East-West Tale of a Sundered City

After 25 years of the Wall, Berliners still long for unity

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It is 13 feet high and 28 miles long and cuts a historic city into two wounded worlds. More than a barrier made of concrete, it is a powerful symbol of the cold war tensions that continue to divide East and West. It is the Berlin Wall, the place where rival political and economic systems come together but cannot meet, and this month is the 25th anniversary of its erection. "In the beginning it was just a wall," says Peter Werner, 49, a designer- architect who lives in West Berlin. "Then they made it more and more perfect with an inner wall and cleared earth between them like a desert war zone." This unique piece of architecture is known among East German officials as the "antifascist protection wall." West Berliners call it the "wall of shame."

Whatever it is called, the Wall appears to Berliners on both sides as a palpable presence that divides friends, families and neighborhoods. A quarter- century ago, East German soldiers and laborers worked through the night to lay down a crude barrier of cinder blocks, mortar and barbed wire. The resulting barricade gave graphic meaning to the political division of Berlin that had been imposed by Moscow in 1948, sundering the local population and leaving occupying U.S., French and British troops on the western side while the Soviets controlled the east. "In August 1961 the curtain was drawn aside to show us an empty stage," former West German Chancellor Willy Brandt recalled in his memoirs. "It was then that we lost the illusions that had survived even after the end of our hopes."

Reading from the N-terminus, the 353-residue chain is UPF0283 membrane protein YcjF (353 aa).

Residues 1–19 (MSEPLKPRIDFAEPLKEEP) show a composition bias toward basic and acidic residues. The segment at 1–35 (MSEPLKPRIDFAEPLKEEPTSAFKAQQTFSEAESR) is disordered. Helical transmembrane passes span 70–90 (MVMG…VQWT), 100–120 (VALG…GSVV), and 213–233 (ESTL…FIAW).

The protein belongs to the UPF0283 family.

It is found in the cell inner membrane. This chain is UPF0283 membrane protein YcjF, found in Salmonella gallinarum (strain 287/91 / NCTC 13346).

East German officials claim that the Wall is intended to keep the West out. In reality, however, it was designed to keep East Germans in. To that end, the monolith has proved extremely effective. One week before the Wall went up, 2,000 people fled to the West in a single day. But over the next 25 years, only about 5,000 East Germans successfully made the journey, some scaling the Wall, others tunneling beneath it. Countless others failed, and often died, in their escape attempts.

The rampart has inevitably inspired false tales of bravado and derring-do. Two weeks ago, Heinz Braun, an East Berlin tire salesman, captured worldwide attention when he claimed to have escaped to the West by painting his car to resemble a Soviet patrol vehicle and dressing himself and three mannequins in Soviet army uniforms. Last week Braun admitted that his story was a hoax. His coconspirator, West Berliner Wolfgang Quasner, said the bogus flight was intended to dramatize the tragedy of the Wall on the eve of its 25th anniversary. But there is speculation that the two men staged the stunt in the hope of making a fortune by selling the rights to their story.

In their long separation, the two Berlins have acquired markedly different personalities. West Berlin (pop. 2.1 million) is a city with insomnia. By day the streets hum as dark-suited businessmen brush impatiently past roller skaters clad in little more than G-strings, and camera-laden tourists gawk at punk couples in Dracula makeup and matching spiky hairdos. So fast is the tempo that when a quarrel erupted recently between two West Berliners, the story goes, one snapped at the other, "Slap yourself for me. I don't have time." At night the city grows more manic still, with revelers jamming its cabarets, dance halls and 23-hour-a-day pubs.

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